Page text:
Jan 20, 2014

ETL Application Comparison, Part 4

In this part of our evaluation series we are having a look at SSIS (SQL Server Integration Services). SSIS is part of the Microsoft SQL Server software package and allows for performing a broad range of data migration tasks. SSIS is, similar to PDI, a workflow-based application, but it features separate sections for your project’s Control Flow and Data Flow. The Control Flow section contains the high level steps to be executed in sequence, and the Data Flow section specifies how the data is read and processed.

Figuring out how to read the data from the CSV file and moving the data into the database, with the help of a tutorial, was not too hard. However, at first I simply could not find a way to dynamically select all of the files in the input folder. The application allowed me to select one file only. Eventually, Google came to the rescue and taught me that I need to loop through the files using a Foreach Loop Container in the Control Flow section. The Foreach Loop Container looks at a fixed folder and loops through all files matching a specified wild card expression. During each iteration a variable containing the file path is set, which can then be used in the data flow section. It is conceptually simple but actually a bit tricky to get right.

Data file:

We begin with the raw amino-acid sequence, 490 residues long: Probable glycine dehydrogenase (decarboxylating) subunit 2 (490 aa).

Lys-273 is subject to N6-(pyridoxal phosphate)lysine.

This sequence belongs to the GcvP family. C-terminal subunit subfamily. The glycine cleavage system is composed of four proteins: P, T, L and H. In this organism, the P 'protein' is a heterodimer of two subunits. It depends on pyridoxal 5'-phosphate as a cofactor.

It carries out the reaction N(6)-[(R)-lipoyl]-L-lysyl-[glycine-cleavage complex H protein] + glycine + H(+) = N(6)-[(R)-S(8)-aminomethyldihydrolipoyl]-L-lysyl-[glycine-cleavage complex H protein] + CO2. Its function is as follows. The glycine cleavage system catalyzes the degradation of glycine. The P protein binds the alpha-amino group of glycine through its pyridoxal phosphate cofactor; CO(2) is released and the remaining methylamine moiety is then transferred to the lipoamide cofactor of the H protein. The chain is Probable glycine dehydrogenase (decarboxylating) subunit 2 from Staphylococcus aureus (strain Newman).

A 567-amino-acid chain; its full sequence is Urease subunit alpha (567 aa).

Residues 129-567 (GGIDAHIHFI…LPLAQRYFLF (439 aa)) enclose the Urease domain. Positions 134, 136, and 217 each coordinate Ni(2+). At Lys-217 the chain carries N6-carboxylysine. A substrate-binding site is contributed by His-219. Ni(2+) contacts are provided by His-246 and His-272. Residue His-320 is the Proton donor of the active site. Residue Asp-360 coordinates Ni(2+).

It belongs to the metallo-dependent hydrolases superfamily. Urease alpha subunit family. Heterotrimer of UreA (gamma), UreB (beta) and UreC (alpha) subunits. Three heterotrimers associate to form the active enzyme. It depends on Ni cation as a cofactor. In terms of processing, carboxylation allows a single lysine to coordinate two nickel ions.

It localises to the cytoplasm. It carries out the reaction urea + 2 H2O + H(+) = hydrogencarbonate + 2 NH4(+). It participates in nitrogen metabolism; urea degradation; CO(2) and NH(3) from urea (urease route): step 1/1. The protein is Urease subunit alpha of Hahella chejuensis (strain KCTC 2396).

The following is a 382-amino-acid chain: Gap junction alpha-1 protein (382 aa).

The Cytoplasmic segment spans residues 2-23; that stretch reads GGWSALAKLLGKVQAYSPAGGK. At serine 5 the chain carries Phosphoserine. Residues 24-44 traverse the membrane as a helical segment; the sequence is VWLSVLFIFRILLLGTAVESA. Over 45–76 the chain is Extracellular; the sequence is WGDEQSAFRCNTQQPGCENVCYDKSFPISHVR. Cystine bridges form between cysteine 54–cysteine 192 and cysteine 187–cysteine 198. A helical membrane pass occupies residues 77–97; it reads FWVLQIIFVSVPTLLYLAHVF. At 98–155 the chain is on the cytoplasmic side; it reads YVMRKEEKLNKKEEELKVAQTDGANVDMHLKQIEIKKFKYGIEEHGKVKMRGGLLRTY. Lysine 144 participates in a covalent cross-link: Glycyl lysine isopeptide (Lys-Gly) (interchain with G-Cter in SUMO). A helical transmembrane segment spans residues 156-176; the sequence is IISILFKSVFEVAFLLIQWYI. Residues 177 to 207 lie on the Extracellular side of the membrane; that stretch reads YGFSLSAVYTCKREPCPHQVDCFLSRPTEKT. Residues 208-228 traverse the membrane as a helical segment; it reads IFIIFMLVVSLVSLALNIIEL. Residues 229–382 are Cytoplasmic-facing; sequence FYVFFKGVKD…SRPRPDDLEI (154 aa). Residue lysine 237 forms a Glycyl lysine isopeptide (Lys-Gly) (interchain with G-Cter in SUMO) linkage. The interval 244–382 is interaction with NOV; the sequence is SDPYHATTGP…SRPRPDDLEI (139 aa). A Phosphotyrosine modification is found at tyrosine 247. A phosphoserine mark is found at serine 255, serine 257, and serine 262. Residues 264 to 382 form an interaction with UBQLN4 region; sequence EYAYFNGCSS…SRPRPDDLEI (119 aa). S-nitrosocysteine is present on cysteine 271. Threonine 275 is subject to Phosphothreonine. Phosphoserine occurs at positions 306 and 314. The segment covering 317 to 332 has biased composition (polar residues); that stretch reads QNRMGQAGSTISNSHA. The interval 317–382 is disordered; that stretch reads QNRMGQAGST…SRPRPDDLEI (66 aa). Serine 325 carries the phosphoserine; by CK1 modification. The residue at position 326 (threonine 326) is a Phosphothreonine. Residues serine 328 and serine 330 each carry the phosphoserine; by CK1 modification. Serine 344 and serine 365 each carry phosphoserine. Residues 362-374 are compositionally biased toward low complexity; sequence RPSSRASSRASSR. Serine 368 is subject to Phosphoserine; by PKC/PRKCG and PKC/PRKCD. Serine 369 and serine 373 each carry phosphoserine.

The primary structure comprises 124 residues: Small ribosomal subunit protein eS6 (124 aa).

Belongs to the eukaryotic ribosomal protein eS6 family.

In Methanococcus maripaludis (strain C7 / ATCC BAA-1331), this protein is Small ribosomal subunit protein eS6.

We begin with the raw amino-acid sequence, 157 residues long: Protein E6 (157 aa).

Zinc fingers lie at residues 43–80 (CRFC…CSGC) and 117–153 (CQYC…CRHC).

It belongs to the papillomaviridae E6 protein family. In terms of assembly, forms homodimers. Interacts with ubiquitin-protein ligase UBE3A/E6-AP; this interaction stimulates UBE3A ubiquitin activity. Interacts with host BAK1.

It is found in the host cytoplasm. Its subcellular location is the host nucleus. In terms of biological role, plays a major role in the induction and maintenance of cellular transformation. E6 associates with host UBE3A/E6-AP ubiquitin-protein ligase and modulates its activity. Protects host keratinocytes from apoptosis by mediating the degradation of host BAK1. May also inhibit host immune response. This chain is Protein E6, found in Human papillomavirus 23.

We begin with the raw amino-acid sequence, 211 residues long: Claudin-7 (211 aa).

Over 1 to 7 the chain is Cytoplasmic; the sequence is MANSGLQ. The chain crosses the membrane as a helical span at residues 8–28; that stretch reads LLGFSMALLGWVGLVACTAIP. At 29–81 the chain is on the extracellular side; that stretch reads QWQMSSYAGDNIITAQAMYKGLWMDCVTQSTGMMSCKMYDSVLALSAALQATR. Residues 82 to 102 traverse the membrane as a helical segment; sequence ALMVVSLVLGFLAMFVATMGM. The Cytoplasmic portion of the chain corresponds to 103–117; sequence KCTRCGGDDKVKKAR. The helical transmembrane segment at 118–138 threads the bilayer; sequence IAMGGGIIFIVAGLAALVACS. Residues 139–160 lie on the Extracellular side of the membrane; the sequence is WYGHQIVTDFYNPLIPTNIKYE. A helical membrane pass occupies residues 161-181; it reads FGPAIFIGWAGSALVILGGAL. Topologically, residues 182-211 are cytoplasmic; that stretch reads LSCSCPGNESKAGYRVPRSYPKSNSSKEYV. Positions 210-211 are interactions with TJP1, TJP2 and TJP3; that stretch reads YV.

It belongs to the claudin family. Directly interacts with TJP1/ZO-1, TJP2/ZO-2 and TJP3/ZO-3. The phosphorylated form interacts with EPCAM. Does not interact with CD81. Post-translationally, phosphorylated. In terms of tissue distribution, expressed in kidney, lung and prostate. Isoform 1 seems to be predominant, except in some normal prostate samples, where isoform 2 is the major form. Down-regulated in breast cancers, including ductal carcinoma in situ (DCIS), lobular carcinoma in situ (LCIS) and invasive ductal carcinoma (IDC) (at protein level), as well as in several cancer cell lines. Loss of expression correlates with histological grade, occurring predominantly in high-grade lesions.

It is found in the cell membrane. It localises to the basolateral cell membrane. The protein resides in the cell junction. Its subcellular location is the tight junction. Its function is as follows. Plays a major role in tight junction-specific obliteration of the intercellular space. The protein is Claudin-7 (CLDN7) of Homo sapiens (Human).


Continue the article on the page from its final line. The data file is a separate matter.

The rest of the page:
Here is a screenshot of the Control Flow that I have built:
And here is what the Data Flow section looks like:

All the string manipulation, as well as the generation of the GUIDs is done by the Process Data component. It is a Script Component which allows the user to manipulate the incoming data rows using custom C# code.

For the development of our test scenario SSIS was found to be very developer-oriented and not particularly user friendly. One can easily get lost among all the different sections and properties that are available to configure. SSIS features a number of very powerful components, such as the Script Component, which allows one to write a block of C# code that is executed for each data row that passes through. Scheduling the SSIS package can be done fairly easily by adding a job to SQL Server Agent using SQL Server Management Studio.

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